What happens when a shareholder of a company dies? - Kuits Solicitors Manchester
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What happens when a shareholder of a company dies?

What happens when a shareholder of a company dies?

2nd November 2021 - Published by Kuits Corporate team

The death of a shareholder can be an extremely challenging time for a business. In the absence of any specific provisions in the company’s articles of association or any shareholders agreement/cross option agreement, the shares of a deceased shareholder would pass in accordance with their will or, in the absence of a will, in accordance with the intestacy rules. For many businesses, this scenario could be far from ideal for a number of reasons, including that those inheriting the shares do not have the requisite business experience or desire to hold the shares. Such issues can be compounded when the deceased was also a director of the company.

Planning ahead of time and having contingency steps in place can prevent stress, uncertainty and unnecessary costs in what will already be a difficult time, offering peace of mind to the company’s shareholders.

What can be done ahead of time?

The company’s articles of association or a shareholders agreement could be drafted to include the following:

  1. Pre-emption rights – that stipulate the deceased’s shares must first be offered to the remaining shareholders, usually in proportion to their current holdings, before they can be transferred to a third party, i.e. a beneficiary under their will/the intestacy rules. These can also include a mechanism for determining the value of the shares. Pre-emption rights are common as they provide shareholders with the comfort that other shares in the company cannot be transferred without them first being offered at least a proportion of such shares.


  1. Restrictions on transfers – these could be tailored to suit the circumstances of the business. For example, it may be that a certain shareholder should have to consent before any shares are transferred, or that a majority or indeed all other shareholders need to approve such a transfer. In the absence of such approval, the shares simply would not be transferred.


  1. Permitted transfers – clauses could be included that enable shareholders to transfer their shares to certain classes of transferees, but not others. For example, transfers of shares to certain family members or family trusts may be permitted but transfers to any other third party would require the approval of the other shareholders or are subject to pre-emption rights. Again, these can be highly bespoke to fit the circumstances of the business.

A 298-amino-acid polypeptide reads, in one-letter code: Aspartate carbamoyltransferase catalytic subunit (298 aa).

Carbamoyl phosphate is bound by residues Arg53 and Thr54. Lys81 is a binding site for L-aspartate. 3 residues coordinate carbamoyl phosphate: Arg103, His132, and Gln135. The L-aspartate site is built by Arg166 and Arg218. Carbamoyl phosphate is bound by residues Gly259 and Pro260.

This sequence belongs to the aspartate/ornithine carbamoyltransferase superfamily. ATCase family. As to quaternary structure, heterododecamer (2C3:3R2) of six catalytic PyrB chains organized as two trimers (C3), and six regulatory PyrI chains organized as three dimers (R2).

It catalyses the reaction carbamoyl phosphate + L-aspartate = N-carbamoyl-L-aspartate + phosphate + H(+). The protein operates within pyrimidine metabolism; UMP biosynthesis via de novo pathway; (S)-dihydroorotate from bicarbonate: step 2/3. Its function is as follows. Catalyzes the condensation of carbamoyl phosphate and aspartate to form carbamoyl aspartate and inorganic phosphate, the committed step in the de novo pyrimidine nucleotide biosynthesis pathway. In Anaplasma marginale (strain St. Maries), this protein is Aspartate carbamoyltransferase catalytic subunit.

Other options to consider

The shareholders could also enter into a cross-option agreement. This is an agreement between the shareholders of a company that enables or, failing them choosing to do so, requires the surviving shareholders to purchase the deceased’s shares at market value. These are often backed by life insurance policies in favour of the remaining shareholders to ensure that they can afford to pay for the deceased’s shares. The insurance policies must be kept under review to ensure they will cover the cost of purchasing the shares at the current value from time to time. Such agreements can provide shareholders with comfort that (a) should any of the other shareholders die, the deceased’s shares shall be transferred to the remaining shareholders and not fall into the hands of an unknown third party and (b) should they die, the beneficiaries of their estate would receive market value for their shares. Again, such agreements can set out how the shares are to be valued to avoid unnecessary negotiation and/or arguments between the surviving shareholders and the deceased’s estate.

It is also important for the company to consider having key man insurance to assist the business to replace a deceased director to ensure business continuity.

Shareholders should also ensure that they carry out estate planning in order to tie in with what should happen and who should be entitled to any shares, or the value associated with them, on death, including ensuring they have up to date wills and have in place any family or other trust or family company arrangements accordingly.

Get in touch with a Corporate lawyer today

If you would like more information on how we can assist you in the case of planning ahead or when a shareholder has died, please contact Corporate Solicitor John O’Dwyer on 0161 838 7989 or email johnodwyer@kuits.com

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